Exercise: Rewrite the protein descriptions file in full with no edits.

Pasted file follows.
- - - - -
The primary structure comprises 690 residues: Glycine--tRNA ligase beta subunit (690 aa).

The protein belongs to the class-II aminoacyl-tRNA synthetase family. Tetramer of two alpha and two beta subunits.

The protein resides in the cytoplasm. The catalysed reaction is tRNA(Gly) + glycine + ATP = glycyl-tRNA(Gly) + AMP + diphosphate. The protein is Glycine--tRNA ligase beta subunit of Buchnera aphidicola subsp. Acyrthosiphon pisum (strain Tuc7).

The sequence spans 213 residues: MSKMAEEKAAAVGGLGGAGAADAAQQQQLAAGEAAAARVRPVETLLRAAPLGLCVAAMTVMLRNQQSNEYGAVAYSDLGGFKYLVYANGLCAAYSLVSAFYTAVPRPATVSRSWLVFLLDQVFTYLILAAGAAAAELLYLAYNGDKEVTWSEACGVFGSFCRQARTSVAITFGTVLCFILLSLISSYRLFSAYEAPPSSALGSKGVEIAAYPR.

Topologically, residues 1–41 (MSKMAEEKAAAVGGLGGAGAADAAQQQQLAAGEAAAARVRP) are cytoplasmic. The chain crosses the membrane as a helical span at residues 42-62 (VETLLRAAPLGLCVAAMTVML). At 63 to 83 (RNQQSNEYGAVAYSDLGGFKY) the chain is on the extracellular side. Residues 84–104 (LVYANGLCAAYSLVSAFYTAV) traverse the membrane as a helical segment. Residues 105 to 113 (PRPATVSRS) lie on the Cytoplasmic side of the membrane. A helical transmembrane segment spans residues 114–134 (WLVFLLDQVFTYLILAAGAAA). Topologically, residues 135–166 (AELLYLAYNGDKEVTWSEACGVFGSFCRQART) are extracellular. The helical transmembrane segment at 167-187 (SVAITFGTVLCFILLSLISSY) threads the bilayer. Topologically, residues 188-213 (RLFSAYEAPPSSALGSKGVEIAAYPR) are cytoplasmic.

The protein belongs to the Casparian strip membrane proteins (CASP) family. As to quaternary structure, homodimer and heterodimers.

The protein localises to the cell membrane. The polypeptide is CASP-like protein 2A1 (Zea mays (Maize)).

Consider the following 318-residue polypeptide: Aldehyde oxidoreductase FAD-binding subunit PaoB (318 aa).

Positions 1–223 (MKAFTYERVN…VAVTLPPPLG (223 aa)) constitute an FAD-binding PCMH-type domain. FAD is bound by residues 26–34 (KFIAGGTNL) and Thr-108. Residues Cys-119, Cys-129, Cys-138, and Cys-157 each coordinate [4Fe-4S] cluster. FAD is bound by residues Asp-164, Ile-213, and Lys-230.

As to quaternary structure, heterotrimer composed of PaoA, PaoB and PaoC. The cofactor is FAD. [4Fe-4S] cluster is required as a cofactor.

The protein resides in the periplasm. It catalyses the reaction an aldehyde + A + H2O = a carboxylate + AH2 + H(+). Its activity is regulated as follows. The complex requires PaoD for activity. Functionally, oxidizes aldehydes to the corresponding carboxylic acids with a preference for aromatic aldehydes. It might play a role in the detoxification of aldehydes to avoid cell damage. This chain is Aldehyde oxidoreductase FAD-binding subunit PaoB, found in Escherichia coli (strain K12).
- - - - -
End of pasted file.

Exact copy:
The primary structure comprises 690 residues: Glycine--tRNA ligase beta subunit (690 aa).

The protein belongs to the class-II aminoacyl-tRNA synthetase family. Tetramer of two alpha and two beta subunits.

The protein resides in the cytoplasm. The catalysed reaction is tRNA(Gly) + glycine + ATP = glycyl-tRNA(Gly) + AMP + diphosphate. The protein is Glycine--tRNA ligase beta subunit of Buchnera aphidicola subsp. Acyrthosiphon pisum (strain Tuc7).

The sequence spans 213 residues: MSKMAEEKAAAVGGLGGAGAADAAQQQQLAAGEAAAARVRPVETLLRAAPLGLCVAAMTVMLRNQQSNEYGAVAYSDLGGFKYLVYANGLCAAYSLVSAFYTAVPRPATVSRSWLVFLLDQVFTYLILAAGAAAAELLYLAYNGDKEVTWSEACGVFGSFCRQARTSVAITFGTVLCFILLSLISSYRLFSAYEAPPSSALGSKGVEIAAYPR.

Topologically, residues 1–41 (MSKMAEEKAAAVGGLGGAGAADAAQQQQLAAGEAAAARVRP) are cytoplasmic. The chain crosses the membrane as a helical span at residues 42-62 (VETLLRAAPLGLCVAAMTVML). At 63 to 83 (RNQQSNEYGAVAYSDLGGFKY) the chain is on the extracellular side. Residues 84–104 (LVYANGLCAAYSLVSAFYTAV) traverse the membrane as a helical segment. Residues 105 to 113 (PRPATVSRS) lie on the Cytoplasmic side of the membrane. A helical transmembrane segment spans residues 114–134 (WLVFLLDQVFTYLILAAGAAA). Topologically, residues 135–166 (AELLYLAYNGDKEVTWSEACGVFGSFCRQART) are extracellular. The helical transmembrane segment at 167-187 (SVAITFGTVLCFILLSLISSY) threads the bilayer. Topologically, residues 188-213 (RLFSAYEAPPSSALGSKGVEIAAYPR) are cytoplasmic.

The protein belongs to the Casparian strip membrane proteins (CASP) family. As to quaternary structure, homodimer and heterodimers.

The protein localises to the cell membrane. The polypeptide is CASP-like protein 2A1 (Zea mays (Maize)).

Consider the following 318-residue polypeptide: Aldehyde oxidoreductase FAD-binding subunit PaoB (318 aa).

Positions 1–223 (MKAFTYERVN…VAVTLPPPLG (223 aa)) constitute an FAD-binding PCMH-type domain. FAD is bound by residues 26–34 (KFIAGGTNL) and Thr-108. Residues Cys-119, Cys-129, Cys-138, and Cys-157 each coordinate [4Fe-4S] cluster. FAD is bound by residues Asp-164, Ile-213, and Lys-230.

As to quaternary structure, heterotrimer composed of PaoA, PaoB and PaoC. The cofactor is FAD. [4Fe-4S] cluster is required as a cofactor.

The protein resides in the periplasm. It catalyses the reaction an aldehyde + A + H2O = a carboxylate + AH2 + H(+). Its activity is regulated as follows. The complex requires PaoD for activity. Functionally, oxidizes aldehydes to the corresponding carboxylic acids with a preference for aromatic aldehydes. It might play a role in the detoxification of aldehydes to avoid cell damage. This chain is Aldehyde oxidoreductase FAD-binding subunit PaoB, found in Escherichia coli (strain K12).